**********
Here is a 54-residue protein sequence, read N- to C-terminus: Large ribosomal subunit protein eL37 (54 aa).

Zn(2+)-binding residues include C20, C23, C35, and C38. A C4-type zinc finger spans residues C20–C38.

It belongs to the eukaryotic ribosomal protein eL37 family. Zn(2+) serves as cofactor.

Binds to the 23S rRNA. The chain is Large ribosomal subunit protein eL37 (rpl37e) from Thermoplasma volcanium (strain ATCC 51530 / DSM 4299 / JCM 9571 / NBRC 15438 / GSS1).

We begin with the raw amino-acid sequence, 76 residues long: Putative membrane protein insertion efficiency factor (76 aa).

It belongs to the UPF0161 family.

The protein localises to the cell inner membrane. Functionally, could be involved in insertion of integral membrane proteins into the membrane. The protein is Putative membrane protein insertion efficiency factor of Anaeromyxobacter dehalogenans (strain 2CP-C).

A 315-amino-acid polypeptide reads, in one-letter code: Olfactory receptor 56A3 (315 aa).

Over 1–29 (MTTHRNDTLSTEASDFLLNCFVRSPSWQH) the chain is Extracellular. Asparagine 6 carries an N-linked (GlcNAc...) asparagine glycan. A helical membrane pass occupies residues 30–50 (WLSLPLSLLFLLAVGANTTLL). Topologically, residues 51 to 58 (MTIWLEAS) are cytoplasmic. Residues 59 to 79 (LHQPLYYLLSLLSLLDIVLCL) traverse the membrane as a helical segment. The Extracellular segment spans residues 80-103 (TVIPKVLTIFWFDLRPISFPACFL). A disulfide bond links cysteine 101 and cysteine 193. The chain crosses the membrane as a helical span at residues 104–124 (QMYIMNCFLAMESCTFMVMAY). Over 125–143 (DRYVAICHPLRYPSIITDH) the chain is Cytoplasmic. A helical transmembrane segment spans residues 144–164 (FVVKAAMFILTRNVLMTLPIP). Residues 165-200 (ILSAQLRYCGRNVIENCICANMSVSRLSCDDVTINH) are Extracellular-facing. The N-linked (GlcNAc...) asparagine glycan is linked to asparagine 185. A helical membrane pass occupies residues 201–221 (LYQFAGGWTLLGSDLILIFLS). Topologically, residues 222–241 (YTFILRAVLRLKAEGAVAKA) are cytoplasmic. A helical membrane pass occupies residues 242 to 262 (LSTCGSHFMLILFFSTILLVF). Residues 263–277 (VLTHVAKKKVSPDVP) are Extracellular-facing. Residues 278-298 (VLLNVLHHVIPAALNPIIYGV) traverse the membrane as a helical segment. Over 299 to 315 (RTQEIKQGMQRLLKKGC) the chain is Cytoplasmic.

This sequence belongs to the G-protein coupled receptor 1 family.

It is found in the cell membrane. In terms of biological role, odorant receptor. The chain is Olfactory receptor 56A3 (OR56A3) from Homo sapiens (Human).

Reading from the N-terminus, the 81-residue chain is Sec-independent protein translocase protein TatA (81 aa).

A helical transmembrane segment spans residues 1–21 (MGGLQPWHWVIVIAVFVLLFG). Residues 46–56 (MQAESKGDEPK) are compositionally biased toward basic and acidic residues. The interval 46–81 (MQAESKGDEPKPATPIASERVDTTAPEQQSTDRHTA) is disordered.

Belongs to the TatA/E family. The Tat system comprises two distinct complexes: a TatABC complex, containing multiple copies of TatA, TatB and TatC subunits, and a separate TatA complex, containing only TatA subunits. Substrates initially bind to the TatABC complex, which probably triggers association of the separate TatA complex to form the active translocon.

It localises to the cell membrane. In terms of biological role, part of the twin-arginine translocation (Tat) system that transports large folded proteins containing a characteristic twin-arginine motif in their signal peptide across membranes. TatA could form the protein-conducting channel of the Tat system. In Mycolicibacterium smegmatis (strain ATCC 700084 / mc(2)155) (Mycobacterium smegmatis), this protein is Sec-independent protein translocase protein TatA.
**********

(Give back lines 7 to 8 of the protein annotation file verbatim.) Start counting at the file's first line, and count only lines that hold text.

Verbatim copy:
The protein localises to the cell inner membrane. Functionally, could be involved in insertion of integral membrane proteins into the membrane. The protein is Putative membrane protein insertion efficiency factor of Anaeromyxobacter dehalogenans (strain 2CP-C).

A 315-amino-acid polypeptide reads, in one-letter code: Olfactory receptor 56A3 (315 aa).